The house phone rings. Now delete as applicable:
You’re in the middle of:
- painting the ceiling
- having sex
- a nap
- changing the baby’s nappy,
- a crisis
- having a row with someone
- taking an important call on your mobile phone
- a really interesting television programme… no scrub that, let’s keep this within the realms of probability
And you’re currently located:
- in bed
- up a ladder
- in the garden
- on the wrong side of your front door
Or… you’re getting on in years and you are:
- finding it hard to get in and out of your chair
- unsteady on your feet
- having difficulty getting your breath
You make your way to the phone. And it’s a nuisance call. Someone selling PPI claims handling, solar panels, double glazing…. fill in the blanks as appropriate. And in most cases it’s recorded, because after all, time is much too valuable to waste… unless it’s your time of course.
Oh yes, you can register your number on the TPS, Telephone Preference Service, which makes it unlawful for someone to contact you on that number in order to sell something.
And when you mention this, (assuming of course that you can actually reach a live person at the other end) the caller will smugly advise you that ‘we’re not selling’ we’re:
- advising you
- publicising a government initiative
- compiling market research
If you had the time and the patience to get through the proffered spiel, inevitably you’d find that by the time you were just about losing the will to live, the name of a product/organisation would come up. Most of us however don’t get that far; we’ve slammed the phone down and the inconvenience has already been suffered.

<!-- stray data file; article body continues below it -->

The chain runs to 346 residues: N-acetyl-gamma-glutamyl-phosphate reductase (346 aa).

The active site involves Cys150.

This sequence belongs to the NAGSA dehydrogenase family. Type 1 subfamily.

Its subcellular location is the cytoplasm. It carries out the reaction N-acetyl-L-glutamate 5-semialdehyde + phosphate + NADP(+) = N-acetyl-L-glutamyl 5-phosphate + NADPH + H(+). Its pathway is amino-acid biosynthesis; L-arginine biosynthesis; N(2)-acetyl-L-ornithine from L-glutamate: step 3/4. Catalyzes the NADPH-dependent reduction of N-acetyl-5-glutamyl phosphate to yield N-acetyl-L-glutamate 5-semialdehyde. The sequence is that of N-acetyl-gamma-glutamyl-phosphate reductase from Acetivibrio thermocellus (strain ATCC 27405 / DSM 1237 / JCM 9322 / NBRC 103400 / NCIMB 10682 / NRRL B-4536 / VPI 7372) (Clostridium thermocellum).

Several times recently, when we’ve been away from home for a few weeks, we’ve rung home to pick up messages on the answering machine. And to our intense irritation, we either have to plough our way through a litany of such recorded telephone calls (while our call charges build up) or we find that the answering machine is completely full and the very messages we’ve been hoping to find, haven’t been taken.
The only alternative is for us to ring home (from abroad, with the associated costs) every couple of days so that we can delete these unwanted messages to make space for vital calls from hospitals, garages, or people with whom we have on-going business dealings.
The latest batch of nuisance calls that blocked our answerphone related to solar panels. Seven fairly lengthy recorded messages, all identical, had filled up the phone memory in our absence. Each ended with the words “if you’re interested in receiving further information, press 2 to speak to an adviser.”
So, last week, still smarting after having missed a number of important messages whilst away, I was really in the mood for a repeat call from this same organisation. When it came, I listened to the recorded spiel, and then at the end pressed 2.
“An adviser will contact you shortly,” chirped the recorded voice.
And the following day, one did.
“Are you Mrs Tate?” a young man enquired.
“No,” I said, giving my name. Tate was the name of the former telephone subscriber to this number so this caller was obviously working from a five year old list.